White Bear Tavern, Belgrade

White Bear Tavern, Belgrade

White Bear Tavern (Serbian: Кафана "Бели медвед", romanized: Kafana "Beli medved") is a former kafana in Belgrade, in the municipality of Zemun. First mentioned in 1658, it is the oldest surviving edifice in the territory of modern Belgrade, not counting the Belgrade Fortress.

It is not recorded when the house was built, but it is believed that it originates from the first half of the 17th century. French traveler Michel Quiclet visited Zemun in 1658, then part of the Ottoman Empire. He mentions the house as the largest of three khans in town. The house is also depicted on the 1663 military map of Zemun, made by the German cartographer Heinrich Ottendorf. House is mentioned in 1717, when Prince Eugene of Savoy dwelled in it, preparing for the siege of Belgrade. The object was later named the "Zartaken" and as such appeared on the oldest urban plan of Zemun from 1740.

During the 18th century, the ground floor was turned into kafana. It is not known when and how the kafana got its name. It was originally called only Kod medveda ("Bear's"). The kafana was noted for its cimer, a hanging tin plaque with an image of the standing bear. As the town's house painters gathered in the kafana, celebrating their guild's festivities, they often painted the cimer, changing the color of the bear, into black, grey or white. As they mostly painted it in white, the locale became known as the "White Bear".

The house is the only remaining example of the typical Balkan architecture in the Old Core of Zemun, from the period of Ottoman rule (16–17th century). It is one-storey edifice, built in the bondruk manner, with timber construction filled with unbaked bricks.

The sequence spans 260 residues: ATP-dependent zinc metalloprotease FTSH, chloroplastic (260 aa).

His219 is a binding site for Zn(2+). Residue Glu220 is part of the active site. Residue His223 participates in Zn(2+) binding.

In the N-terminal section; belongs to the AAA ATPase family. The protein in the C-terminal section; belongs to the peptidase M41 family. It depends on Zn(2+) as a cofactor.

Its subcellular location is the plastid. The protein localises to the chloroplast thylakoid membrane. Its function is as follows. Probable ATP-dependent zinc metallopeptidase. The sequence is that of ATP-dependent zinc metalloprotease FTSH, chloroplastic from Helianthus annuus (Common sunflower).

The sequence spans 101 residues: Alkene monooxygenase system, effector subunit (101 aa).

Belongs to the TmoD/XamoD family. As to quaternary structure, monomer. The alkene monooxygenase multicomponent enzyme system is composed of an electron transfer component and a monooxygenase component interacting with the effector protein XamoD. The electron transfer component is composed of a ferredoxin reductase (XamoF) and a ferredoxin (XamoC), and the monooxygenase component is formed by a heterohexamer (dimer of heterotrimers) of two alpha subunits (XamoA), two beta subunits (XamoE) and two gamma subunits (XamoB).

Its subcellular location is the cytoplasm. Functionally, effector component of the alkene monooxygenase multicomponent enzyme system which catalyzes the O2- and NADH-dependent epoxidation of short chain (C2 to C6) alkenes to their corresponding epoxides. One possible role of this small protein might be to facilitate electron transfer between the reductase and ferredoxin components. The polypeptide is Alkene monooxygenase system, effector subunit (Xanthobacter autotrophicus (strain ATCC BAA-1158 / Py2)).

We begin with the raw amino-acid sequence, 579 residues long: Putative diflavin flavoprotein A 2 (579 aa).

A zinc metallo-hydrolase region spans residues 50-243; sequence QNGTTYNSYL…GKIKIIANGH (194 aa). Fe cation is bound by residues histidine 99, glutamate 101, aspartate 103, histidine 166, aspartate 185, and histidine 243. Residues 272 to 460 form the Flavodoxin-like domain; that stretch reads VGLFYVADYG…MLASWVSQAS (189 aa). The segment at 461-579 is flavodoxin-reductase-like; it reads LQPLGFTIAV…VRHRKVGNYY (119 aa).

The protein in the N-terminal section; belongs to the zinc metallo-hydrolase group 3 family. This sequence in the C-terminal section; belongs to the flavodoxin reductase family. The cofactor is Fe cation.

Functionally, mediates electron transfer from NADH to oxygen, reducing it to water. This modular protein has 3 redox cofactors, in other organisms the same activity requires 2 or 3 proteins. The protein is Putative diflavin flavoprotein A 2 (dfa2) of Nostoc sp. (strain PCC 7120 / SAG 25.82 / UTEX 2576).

A two-forked underground corridor, called lagum, was dug beneath the house. One is 10 m (33 ft) and the other is 14 m (46 ft) long. The walls are laid with bricks. While the house served as the kafana, they were used as a refrigerator. During the winters, when the Danube would freeze, the ice was cut with the saw and brought into the lagum. The food and drinks were kept in the layers of ice and straw. They were called ledenica ("ice room") and were usually allowed to be entered only once a day. As the corridors had good ventilation and a proper temperature, they were used as the wine cellar, too. There are additional lagums around the house. One, which is directly accessible from the living room of the present tenants on the first floor, is used as the larder, since the temperature is constant throughout the year, at 17 °C (63 °F).

The house is placed under the "preliminary protection", but it hasn't been kept by the city or preserved in any way. In February 2020 it was announced that if government provides funds in April, the project of the full reconstruction will be drafted by the Institute for the Cultural Monuments Protection. It is a prerequisite for placing the building under the full legal protection.
Sight description based on Wikipedia.

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White Bear Tavern on Map

Sight Name: White Bear Tavern
Sight Location: Belgrade, Serbia (See walking tours in Belgrade)
Sight Type: Attraction/Landmark
Guide(s) Containing This Sight:

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